Yes, you are absolutely right, Global warming. It causes the global mean sea level to rise in three ways-

  • Glaciers and ice sheets worldwide to melt,
  • The volume of the ocean expands as the water warms,
  • The decline in the amount of water on land- lakes, reservoirs, aquifers, rivers and soil moisture.

From the 1970s, up through the last decades, melting and heat expansion contributed to sea-level rise:

  1. The decadal average loss from glaciers Globally is equivalent of 6.7 inches (171 mm) in the 1980s, to 18 inches (460mm) in the 1990s, to 20 inches (500mm) in the 2000s, to 33 inches (850mm) for 2010-2018.
  2. Ices loss from the Greenland Ice sheet increased seven-fold from 34 billion tons per year from 1992 – 2001 to 247 billion tons per year from 2012-2016.
  3. Antarctic ice loss nearly quadrupled from 51 billion tons per year from 1992-2001 to 199 billion tons from 2012-2016.

“The pace of Global Sea Level rise is more than doubled from 1.4 mm in the 20th century to 3.6mm from 2006-2015.”

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Impact of Rising Sea Level:

Although flooding being the obvious consequence of rising sea levels, there are plenty of other effects to consider like:

  1. Contaminated drinking water: Due to rising sea levels, the water will seep into the freshwater sources in the ground that many coastal areas rely on for drinking water. These underground water sources, like aquifers, springs, groundwater account for most of the planet’s freshwater. Saltwater being unsafe to drink, we will have plenty of water around, but hard to drink.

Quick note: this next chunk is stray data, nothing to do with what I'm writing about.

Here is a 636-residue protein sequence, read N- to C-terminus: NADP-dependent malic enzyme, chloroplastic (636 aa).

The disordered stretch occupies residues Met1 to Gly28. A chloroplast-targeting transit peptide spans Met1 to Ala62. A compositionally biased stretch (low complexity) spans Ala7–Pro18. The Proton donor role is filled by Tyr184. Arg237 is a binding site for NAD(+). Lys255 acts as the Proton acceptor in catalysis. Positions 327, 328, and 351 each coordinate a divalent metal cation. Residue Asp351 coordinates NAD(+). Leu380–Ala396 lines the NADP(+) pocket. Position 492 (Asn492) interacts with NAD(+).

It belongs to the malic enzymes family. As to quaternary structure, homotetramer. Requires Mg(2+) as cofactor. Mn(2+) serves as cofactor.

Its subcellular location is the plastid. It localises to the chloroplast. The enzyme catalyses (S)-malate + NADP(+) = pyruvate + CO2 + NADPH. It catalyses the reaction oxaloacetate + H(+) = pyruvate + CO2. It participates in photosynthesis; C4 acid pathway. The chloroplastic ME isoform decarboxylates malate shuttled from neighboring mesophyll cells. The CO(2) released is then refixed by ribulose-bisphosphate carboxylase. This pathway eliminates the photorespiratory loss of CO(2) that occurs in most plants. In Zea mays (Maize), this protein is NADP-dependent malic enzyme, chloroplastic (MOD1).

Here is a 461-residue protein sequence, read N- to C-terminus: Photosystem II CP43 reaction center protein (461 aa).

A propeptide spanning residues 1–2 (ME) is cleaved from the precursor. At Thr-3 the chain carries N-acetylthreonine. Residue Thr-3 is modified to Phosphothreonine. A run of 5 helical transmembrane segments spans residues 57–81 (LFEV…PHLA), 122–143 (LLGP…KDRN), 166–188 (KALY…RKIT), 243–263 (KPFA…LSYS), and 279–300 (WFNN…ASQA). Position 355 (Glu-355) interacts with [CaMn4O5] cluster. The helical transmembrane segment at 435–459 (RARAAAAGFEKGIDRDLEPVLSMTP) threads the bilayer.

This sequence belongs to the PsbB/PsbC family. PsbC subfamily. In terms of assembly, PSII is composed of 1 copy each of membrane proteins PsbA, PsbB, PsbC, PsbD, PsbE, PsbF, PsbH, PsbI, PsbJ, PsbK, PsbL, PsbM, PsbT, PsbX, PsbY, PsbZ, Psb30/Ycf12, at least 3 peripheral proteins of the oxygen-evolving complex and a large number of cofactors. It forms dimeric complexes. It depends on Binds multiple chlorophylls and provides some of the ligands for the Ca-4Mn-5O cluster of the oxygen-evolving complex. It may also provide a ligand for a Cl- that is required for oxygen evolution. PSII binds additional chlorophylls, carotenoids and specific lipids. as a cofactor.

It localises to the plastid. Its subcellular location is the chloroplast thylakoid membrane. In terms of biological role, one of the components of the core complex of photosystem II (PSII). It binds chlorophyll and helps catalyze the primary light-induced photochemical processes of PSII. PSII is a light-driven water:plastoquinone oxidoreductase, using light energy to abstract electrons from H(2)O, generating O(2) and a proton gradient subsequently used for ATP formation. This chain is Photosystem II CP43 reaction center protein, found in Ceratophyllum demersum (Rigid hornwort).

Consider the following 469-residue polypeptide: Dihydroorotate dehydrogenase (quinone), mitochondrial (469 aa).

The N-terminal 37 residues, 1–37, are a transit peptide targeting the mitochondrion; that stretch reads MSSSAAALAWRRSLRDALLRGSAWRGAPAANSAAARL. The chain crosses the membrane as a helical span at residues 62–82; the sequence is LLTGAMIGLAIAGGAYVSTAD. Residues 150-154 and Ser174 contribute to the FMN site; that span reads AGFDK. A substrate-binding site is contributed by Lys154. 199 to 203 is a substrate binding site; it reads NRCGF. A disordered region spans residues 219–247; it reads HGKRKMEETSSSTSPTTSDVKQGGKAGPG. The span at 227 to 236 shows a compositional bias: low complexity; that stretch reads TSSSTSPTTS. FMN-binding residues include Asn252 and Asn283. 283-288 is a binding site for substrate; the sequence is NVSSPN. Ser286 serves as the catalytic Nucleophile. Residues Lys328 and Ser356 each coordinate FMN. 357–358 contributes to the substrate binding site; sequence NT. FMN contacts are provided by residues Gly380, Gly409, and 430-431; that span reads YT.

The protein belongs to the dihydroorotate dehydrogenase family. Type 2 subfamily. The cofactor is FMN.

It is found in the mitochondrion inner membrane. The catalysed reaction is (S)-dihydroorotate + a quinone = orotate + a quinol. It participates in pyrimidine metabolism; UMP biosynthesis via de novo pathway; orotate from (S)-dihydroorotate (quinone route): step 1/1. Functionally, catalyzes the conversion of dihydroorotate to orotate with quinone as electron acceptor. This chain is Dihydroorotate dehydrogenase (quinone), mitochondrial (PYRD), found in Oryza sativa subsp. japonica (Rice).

2. Interfering with farming: Some freshwater sources we use for drinking also is supplied for irrigation. The problems here are the same, the intruding sea could make groundwater sources saltier.
  3. Change our coastal plant life: Maximum saltwater hitting our shores will change the process of the soil on the coast, meaning the plant life will change. Plants are really sensitive to their environments and factors like access to water, air temperature and chemical characteristics of soil thrive influence their growth.
  4. Threaten wildlife populations: As the rising sea levels erode the shorelines and flood the areas where animals live. The delicate nests of sea turtles and shorebirds may get swept away by flooding. Their habitats may be so damaged by flooding or changes in the surrounding plant life that they can no longer survive in the environment.
  5. Affect the Economy: The tourism and real-estate industries in the coastal areas are likely to get hit as beachfront properties will get washed away by rising waters. Some of the economically minded local residents and real-estate stakeholders have passed a law banning coastal policymakers from using accelerated sea-level rise predictions to make decisions for communities in some locations globally.